First off, I thought I had remembered how to get from Tecumseh Court (where the oath had been issued) back to my room on the Fourth Deck (e.g. fifth floor, with the ground as “Deck Zero”) of the Sixth Wing of Mother B, but, jeez, the place was rats’ nest maze, and there were certain stairs we Plebes could use, and some we could not, and all elevators were out of the question. Complicating the journey was the fact that Plebes had specific instructions on how we were to move about Bancroft Hall: we “pinged” (essentially a stiff-legged race-walk) at all times, we could only move down the center of Bancroft Hall’s corridors, and we could only turn corners on silver plates embedded in the floors of those corridors at various key junction points, shouting “Go Navy!” with each pivot and turn.
Even more dramatically complicating the journey was the fact that those formerly brisk and polite Officers and First Class Midshipmen had suddenly transformed into a pack of howling, raging, frothing-at-the-mouth monsters, seemingly hell-bent on thwarting our progress, questioning our intelligence, scrambling our brains, and crushing our souls. My sense of “I can do this” lasted about three minutes after I stepped back into Mother B, replaced immediately by a deeper sense of “Oh my God, what have I done?!?”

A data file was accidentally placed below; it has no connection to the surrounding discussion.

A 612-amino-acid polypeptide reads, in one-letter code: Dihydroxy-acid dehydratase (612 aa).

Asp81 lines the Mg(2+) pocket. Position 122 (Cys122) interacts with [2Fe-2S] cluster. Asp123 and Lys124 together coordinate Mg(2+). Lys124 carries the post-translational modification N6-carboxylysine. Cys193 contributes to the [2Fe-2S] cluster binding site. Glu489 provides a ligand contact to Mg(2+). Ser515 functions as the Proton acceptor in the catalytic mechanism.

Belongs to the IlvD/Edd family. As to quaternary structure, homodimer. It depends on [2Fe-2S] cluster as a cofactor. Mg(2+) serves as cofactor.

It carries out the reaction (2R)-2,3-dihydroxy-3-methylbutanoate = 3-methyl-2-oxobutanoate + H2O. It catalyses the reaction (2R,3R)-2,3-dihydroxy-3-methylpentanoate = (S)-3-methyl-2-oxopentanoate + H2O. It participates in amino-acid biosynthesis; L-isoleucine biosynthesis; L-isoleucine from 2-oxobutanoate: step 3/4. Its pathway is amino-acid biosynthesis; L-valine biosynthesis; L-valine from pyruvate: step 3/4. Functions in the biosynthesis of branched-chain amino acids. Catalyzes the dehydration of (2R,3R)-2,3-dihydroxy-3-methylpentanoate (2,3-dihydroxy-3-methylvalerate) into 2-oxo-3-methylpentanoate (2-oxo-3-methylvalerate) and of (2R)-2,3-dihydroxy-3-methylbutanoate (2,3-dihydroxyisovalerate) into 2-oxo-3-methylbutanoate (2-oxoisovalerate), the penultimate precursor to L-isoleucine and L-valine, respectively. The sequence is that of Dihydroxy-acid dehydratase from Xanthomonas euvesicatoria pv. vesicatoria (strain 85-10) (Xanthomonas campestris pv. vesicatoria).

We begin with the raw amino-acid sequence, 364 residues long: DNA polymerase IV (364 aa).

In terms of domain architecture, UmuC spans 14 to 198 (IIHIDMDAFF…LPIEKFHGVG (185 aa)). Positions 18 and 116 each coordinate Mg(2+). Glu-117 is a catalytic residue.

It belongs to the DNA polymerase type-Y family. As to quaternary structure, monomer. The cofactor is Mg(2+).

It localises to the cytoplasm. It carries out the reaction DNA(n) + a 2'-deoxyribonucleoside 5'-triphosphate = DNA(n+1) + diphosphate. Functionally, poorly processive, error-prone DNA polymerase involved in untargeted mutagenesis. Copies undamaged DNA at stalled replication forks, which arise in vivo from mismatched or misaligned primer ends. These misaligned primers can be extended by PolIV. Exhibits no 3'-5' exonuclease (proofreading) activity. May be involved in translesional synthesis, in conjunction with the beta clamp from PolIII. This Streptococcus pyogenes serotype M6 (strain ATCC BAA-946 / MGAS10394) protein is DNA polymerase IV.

I eventually made it to my room, late I think, and found my new room-mate already there, along with a few sheets of paper on my assigned desk. I flopped down on my bed, ready to take a load off and rest and recover for a bit, but my room-mate (who was a former enlisted man, and who had been given “good gouge” on what was to come) told me that we needed to read those sheets of paper on the desk as quickly as we could, because our little respite was not going to last long. Sigh.